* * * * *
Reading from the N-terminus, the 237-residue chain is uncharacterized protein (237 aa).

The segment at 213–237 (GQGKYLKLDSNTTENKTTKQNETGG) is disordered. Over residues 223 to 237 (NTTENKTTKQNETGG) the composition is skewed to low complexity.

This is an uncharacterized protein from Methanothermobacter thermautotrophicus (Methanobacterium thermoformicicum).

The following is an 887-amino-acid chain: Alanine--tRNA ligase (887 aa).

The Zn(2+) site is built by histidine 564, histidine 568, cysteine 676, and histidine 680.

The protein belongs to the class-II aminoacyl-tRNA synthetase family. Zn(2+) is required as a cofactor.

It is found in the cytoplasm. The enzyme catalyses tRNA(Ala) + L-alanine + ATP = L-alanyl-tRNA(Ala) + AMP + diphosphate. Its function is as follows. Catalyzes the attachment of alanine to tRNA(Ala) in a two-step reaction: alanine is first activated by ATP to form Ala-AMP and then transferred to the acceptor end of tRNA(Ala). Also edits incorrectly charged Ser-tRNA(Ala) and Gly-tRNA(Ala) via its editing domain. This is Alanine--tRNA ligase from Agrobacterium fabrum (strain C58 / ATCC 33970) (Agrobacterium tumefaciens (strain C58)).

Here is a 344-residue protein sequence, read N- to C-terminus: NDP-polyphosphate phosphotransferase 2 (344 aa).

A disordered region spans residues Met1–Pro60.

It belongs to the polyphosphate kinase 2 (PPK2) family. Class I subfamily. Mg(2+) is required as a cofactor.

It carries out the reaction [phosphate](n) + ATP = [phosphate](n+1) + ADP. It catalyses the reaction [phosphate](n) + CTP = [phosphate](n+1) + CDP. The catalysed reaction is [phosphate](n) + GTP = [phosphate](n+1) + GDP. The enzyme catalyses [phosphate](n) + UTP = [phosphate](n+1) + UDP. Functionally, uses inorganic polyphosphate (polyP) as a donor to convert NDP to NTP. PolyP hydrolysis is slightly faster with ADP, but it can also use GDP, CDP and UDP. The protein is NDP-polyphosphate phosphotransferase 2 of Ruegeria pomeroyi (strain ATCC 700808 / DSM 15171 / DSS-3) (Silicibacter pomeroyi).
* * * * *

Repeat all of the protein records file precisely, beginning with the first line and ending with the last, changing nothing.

Reading from the N-terminus, the 237-residue chain is uncharacterized protein (237 aa).

The segment at 213–237 (GQGKYLKLDSNTTENKTTKQNETGG) is disordered. Over residues 223 to 237 (NTTENKTTKQNETGG) the composition is skewed to low complexity.

This is an uncharacterized protein from Methanothermobacter thermautotrophicus (Methanobacterium thermoformicicum).

The following is an 887-amino-acid chain: Alanine--tRNA ligase (887 aa).

The Zn(2+) site is built by histidine 564, histidine 568, cysteine 676, and histidine 680.

The protein belongs to the class-II aminoacyl-tRNA synthetase family. Zn(2+) is required as a cofactor.

It is found in the cytoplasm. The enzyme catalyses tRNA(Ala) + L-alanine + ATP = L-alanyl-tRNA(Ala) + AMP + diphosphate. Its function is as follows. Catalyzes the attachment of alanine to tRNA(Ala) in a two-step reaction: alanine is first activated by ATP to form Ala-AMP and then transferred to the acceptor end of tRNA(Ala). Also edits incorrectly charged Ser-tRNA(Ala) and Gly-tRNA(Ala) via its editing domain. This is Alanine--tRNA ligase from Agrobacterium fabrum (strain C58 / ATCC 33970) (Agrobacterium tumefaciens (strain C58)).

Here is a 344-residue protein sequence, read N- to C-terminus: NDP-polyphosphate phosphotransferase 2 (344 aa).

A disordered region spans residues Met1–Pro60.

It belongs to the polyphosphate kinase 2 (PPK2) family. Class I subfamily. Mg(2+) is required as a cofactor.

It carries out the reaction [phosphate](n) + ATP = [phosphate](n+1) + ADP. It catalyses the reaction [phosphate](n) + CTP = [phosphate](n+1) + CDP. The catalysed reaction is [phosphate](n) + GTP = [phosphate](n+1) + GDP. The enzyme catalyses [phosphate](n) + UTP = [phosphate](n+1) + UDP. Functionally, uses inorganic polyphosphate (polyP) as a donor to convert NDP to NTP. PolyP hydrolysis is slightly faster with ADP, but it can also use GDP, CDP and UDP. The protein is NDP-polyphosphate phosphotransferase 2 of Ruegeria pomeroyi (strain ATCC 700808 / DSM 15171 / DSS-3) (Silicibacter pomeroyi).